The Baltimore Ravens won the Super Bowl, but they acknowledged that the AFC North will undergo changes. We're not talking about the annual collision between the Ravens and the Pittsburgh Steelers, two teams that often articulated convincing arguments for division superiority while the Cincinnati Bengals (and to some degree the Cleveland Browns), watched from afar. In fact the Pittsburgh Steelers might be aging themselves out without significant adjustment to account for changes, while the Cincinnati Bengals have rebuilt their roster through the draft.
And people have noticed.
During media week and the days leading to the Super Bowl, the Baltimore Ravens noted Cincinnati's youth movement that could eventually develop into the next rivalry in the division. Baltimore Ravens running back Ray Rice made it a point after winning the Super Bowl on Sunday.
"It's going to be Baltimore and Cincinnati battling for the AFC North now," he said. "They're young. It’s good to be young."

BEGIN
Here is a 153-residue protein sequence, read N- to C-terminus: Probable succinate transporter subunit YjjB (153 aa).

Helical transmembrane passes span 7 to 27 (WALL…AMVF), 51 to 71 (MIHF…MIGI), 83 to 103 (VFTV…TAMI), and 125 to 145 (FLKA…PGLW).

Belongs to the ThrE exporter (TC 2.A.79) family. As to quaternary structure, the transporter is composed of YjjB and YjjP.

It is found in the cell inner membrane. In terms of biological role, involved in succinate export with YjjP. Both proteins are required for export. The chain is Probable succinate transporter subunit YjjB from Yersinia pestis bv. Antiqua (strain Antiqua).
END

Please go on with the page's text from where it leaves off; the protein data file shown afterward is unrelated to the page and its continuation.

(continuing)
However the Baltimore Ravens will be facing their own changes this offseason with the retirement of Ray Lewis and probable departures of safety Ed Reed and wide receiver Anquan Boldin, leaving an opening for Cincinnati to finally sit atop of the division with a little more consistency than one season in 2009. If anything the playing field is evening out.
"(The Ravens are) going through major changes over the offseason," Boomer Esiason told Geoff Hobson with Bengals.com. "No Ray Lewis. Most likely no Ed Reed, so now all of a sudden it's the changing of the guard and Cincinnati is an up and coming team. They play the Ravens tough all the time. The Steelers are going to be good as long as Ben (Roethlisberger) is there, they're going to be good, strong and tough. The Bengals are right there with the Steelers. Baltimore's not here except for a 70-yard miracle touchdown pass (in Denver). Now they did beat the crap out of New England in the second half. I take nothing away from them. The AFC to me is wide open."